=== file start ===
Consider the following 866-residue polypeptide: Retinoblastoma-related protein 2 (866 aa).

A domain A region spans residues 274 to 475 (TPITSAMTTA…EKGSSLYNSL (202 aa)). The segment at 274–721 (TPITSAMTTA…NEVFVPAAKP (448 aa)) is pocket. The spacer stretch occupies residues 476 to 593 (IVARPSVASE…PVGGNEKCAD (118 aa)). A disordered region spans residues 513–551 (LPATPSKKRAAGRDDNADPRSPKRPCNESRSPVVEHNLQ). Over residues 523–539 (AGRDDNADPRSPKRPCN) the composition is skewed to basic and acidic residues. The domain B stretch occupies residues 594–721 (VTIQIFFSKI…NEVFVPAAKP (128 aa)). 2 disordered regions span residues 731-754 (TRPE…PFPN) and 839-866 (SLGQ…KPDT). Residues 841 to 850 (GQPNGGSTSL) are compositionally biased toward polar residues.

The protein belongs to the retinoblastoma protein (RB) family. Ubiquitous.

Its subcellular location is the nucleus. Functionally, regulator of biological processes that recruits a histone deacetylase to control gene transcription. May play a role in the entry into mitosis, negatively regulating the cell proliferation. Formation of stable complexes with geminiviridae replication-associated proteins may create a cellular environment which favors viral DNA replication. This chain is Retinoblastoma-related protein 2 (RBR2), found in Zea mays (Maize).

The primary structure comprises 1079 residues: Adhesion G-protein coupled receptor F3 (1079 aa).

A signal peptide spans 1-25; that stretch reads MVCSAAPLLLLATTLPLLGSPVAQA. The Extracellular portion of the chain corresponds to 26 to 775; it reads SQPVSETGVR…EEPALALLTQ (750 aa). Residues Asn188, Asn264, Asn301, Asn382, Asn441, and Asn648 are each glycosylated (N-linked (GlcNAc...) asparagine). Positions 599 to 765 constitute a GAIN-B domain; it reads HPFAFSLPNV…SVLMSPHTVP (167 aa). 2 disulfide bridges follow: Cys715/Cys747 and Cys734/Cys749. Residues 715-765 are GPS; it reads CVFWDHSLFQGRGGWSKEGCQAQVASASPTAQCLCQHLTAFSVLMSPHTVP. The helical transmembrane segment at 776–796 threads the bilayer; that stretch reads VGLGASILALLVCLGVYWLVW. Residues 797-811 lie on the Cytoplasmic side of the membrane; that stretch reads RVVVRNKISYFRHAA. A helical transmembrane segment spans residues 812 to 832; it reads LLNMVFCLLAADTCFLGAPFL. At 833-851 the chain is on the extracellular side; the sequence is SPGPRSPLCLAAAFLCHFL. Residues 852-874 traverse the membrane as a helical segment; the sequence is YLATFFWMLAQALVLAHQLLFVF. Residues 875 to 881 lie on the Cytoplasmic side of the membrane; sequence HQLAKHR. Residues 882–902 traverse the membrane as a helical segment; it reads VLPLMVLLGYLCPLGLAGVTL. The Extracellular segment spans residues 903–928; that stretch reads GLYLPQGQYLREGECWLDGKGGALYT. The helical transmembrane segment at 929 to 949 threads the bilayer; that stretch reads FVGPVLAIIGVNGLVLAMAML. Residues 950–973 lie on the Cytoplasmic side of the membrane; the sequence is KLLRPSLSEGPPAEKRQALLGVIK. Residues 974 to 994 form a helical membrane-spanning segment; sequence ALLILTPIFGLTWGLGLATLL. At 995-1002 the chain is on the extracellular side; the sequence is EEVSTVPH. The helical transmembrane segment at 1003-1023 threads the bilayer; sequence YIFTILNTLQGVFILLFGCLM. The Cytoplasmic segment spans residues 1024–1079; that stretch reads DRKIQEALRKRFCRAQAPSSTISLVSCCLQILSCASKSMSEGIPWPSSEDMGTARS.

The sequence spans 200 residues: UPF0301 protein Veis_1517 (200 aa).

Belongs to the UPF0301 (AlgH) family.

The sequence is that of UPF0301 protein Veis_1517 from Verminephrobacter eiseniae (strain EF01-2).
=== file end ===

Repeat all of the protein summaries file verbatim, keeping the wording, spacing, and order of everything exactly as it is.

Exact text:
Consider the following 866-residue polypeptide: Retinoblastoma-related protein 2 (866 aa).

A domain A region spans residues 274 to 475 (TPITSAMTTA…EKGSSLYNSL (202 aa)). The segment at 274–721 (TPITSAMTTA…NEVFVPAAKP (448 aa)) is pocket. The spacer stretch occupies residues 476 to 593 (IVARPSVASE…PVGGNEKCAD (118 aa)). A disordered region spans residues 513–551 (LPATPSKKRAAGRDDNADPRSPKRPCNESRSPVVEHNLQ). Over residues 523–539 (AGRDDNADPRSPKRPCN) the composition is skewed to basic and acidic residues. The domain B stretch occupies residues 594–721 (VTIQIFFSKI…NEVFVPAAKP (128 aa)). 2 disordered regions span residues 731-754 (TRPE…PFPN) and 839-866 (SLGQ…KPDT). Residues 841 to 850 (GQPNGGSTSL) are compositionally biased toward polar residues.

The protein belongs to the retinoblastoma protein (RB) family. Ubiquitous.

Its subcellular location is the nucleus. Functionally, regulator of biological processes that recruits a histone deacetylase to control gene transcription. May play a role in the entry into mitosis, negatively regulating the cell proliferation. Formation of stable complexes with geminiviridae replication-associated proteins may create a cellular environment which favors viral DNA replication. This chain is Retinoblastoma-related protein 2 (RBR2), found in Zea mays (Maize).

The primary structure comprises 1079 residues: Adhesion G-protein coupled receptor F3 (1079 aa).

A signal peptide spans 1-25; that stretch reads MVCSAAPLLLLATTLPLLGSPVAQA. The Extracellular portion of the chain corresponds to 26 to 775; it reads SQPVSETGVR…EEPALALLTQ (750 aa). Residues Asn188, Asn264, Asn301, Asn382, Asn441, and Asn648 are each glycosylated (N-linked (GlcNAc...) asparagine). Positions 599 to 765 constitute a GAIN-B domain; it reads HPFAFSLPNV…SVLMSPHTVP (167 aa). 2 disulfide bridges follow: Cys715/Cys747 and Cys734/Cys749. Residues 715-765 are GPS; it reads CVFWDHSLFQGRGGWSKEGCQAQVASASPTAQCLCQHLTAFSVLMSPHTVP. The helical transmembrane segment at 776–796 threads the bilayer; that stretch reads VGLGASILALLVCLGVYWLVW. Residues 797-811 lie on the Cytoplasmic side of the membrane; that stretch reads RVVVRNKISYFRHAA. A helical transmembrane segment spans residues 812 to 832; it reads LLNMVFCLLAADTCFLGAPFL. At 833-851 the chain is on the extracellular side; the sequence is SPGPRSPLCLAAAFLCHFL. Residues 852-874 traverse the membrane as a helical segment; the sequence is YLATFFWMLAQALVLAHQLLFVF. Residues 875 to 881 lie on the Cytoplasmic side of the membrane; sequence HQLAKHR. Residues 882–902 traverse the membrane as a helical segment; it reads VLPLMVLLGYLCPLGLAGVTL. The Extracellular segment spans residues 903–928; that stretch reads GLYLPQGQYLREGECWLDGKGGALYT. The helical transmembrane segment at 929 to 949 threads the bilayer; that stretch reads FVGPVLAIIGVNGLVLAMAML. Residues 950–973 lie on the Cytoplasmic side of the membrane; the sequence is KLLRPSLSEGPPAEKRQALLGVIK. Residues 974 to 994 form a helical membrane-spanning segment; sequence ALLILTPIFGLTWGLGLATLL. At 995-1002 the chain is on the extracellular side; the sequence is EEVSTVPH. The helical transmembrane segment at 1003-1023 threads the bilayer; sequence YIFTILNTLQGVFILLFGCLM. The Cytoplasmic segment spans residues 1024–1079; that stretch reads DRKIQEALRKRFCRAQAPSSTISLVSCCLQILSCASKSMSEGIPWPSSEDMGTARS.

The sequence spans 200 residues: UPF0301 protein Veis_1517 (200 aa).

Belongs to the UPF0301 (AlgH) family.

The sequence is that of UPF0301 protein Veis_1517 from Verminephrobacter eiseniae (strain EF01-2).